"When the soul is built up in Christ, it wants no other religion but to know Christ and the power of His resurrection. It wants no other righteousness to recommend it to God, it wants no other salvation, nor title to eternal bliss. It wants no other hope but that which Jesus sweetly communicates; no other faith but that which He blessedly gives; no other love but that which He deigns to shed abroad. Being crucified with Christ, Christ lives in him; and the sum and substance of his religion is to live by the faith of the Son of God.
The religion of the Holy Spirit is to be brought to enjoy the sweet testimony that we are Christ's, and that Christ is ours. And then, through the feeling effects of it in our souls, to be laid low in our own eyes, to be abased in our own sight, to have our consciences made tender and sprinkled from guilt and filth, and to spend our breath in praising and blessing His holy name.
But what a different way of building up this is from being built up in the Arminian method on the one hand, or the dead Calvinistic mode on the other!
The Arminian says, "You must pray, strive, and do your best; you must be active in God's cause; you must go about collecting money for the missionaries; you must be up and doing– and so in some way or other make yourself fit to receive the grace of God".
The dry Calvinist says, "Away with your doubts and fears, we will have none of that rubbish. Where do you find hope in the Bible? Believers are to rejoice always, and have done with sighs and groans. The gospel is all liberty and peace. Christ is everything, all in all– and therefore away with all your rubbish of experience".
So that the Arminian on the one hand pulls down the work of Christ to substitute creature-righteousness; and the dry Calvinist on the other pulls down the work of the Holy Spirit in the soul to build up a nominal Christ.
But the way in which the Spirit of God works is to lay the creature low, by bringing it into nothingness, and crushing it into self-abasement and self-loathing, so as to press out of it everything on which the creature can depend. Like a surgeon, who will run his lancet into the abscess, and let out the gory matter, in order to effect a thorough cure; so the Spirit of the Lord thrusting His sharp sword into the heart, lets out the inward corruption, and never heals the wound until He has thoroughly probed it. And when He has laid bare the heart, He heals it by pouring in the balmy blood of Jesus, as that which, by its application, cleanses from all sin.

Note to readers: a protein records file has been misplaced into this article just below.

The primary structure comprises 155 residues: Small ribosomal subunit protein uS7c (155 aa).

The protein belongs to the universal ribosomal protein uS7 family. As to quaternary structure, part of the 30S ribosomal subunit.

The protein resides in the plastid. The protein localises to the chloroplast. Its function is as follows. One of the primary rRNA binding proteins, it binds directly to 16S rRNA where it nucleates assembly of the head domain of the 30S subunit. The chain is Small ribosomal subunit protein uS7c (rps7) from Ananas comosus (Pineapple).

But, as was observed before, this breaking down and building up run parallel with a Christian's life. As pride rises, it must be broken down. As self-righteousness starts up, it must be brought low. As the wisdom of the creature exalts itself against the wisdom of God, it must be laid prostrate. So that the work of the Spirit, continually going on in the conscience of a living soul, is breaking down and building up, breaking down and building up, breaking down and building up.
When we are low, He will give us a lift; when we are high, He will pull us down; when we are secretly exalting ourselves, He will give us such a sight of our dreadful depravity and corruption, as shall lay us in the dust; when we are full of guilt and self-condemnation, He will sometimes raise us up by a discovery of salvation through the blood of the Lamb. So that the Spirit of the Lord, carrying on His twofold operation in the hearts and consciences of God's children, will keep breaking down when needful, and building up when needful; and thus, in His own time and way, fits them for Jesus, as well as fills their souls with the love of Jesus.
J.C. Philpot 1841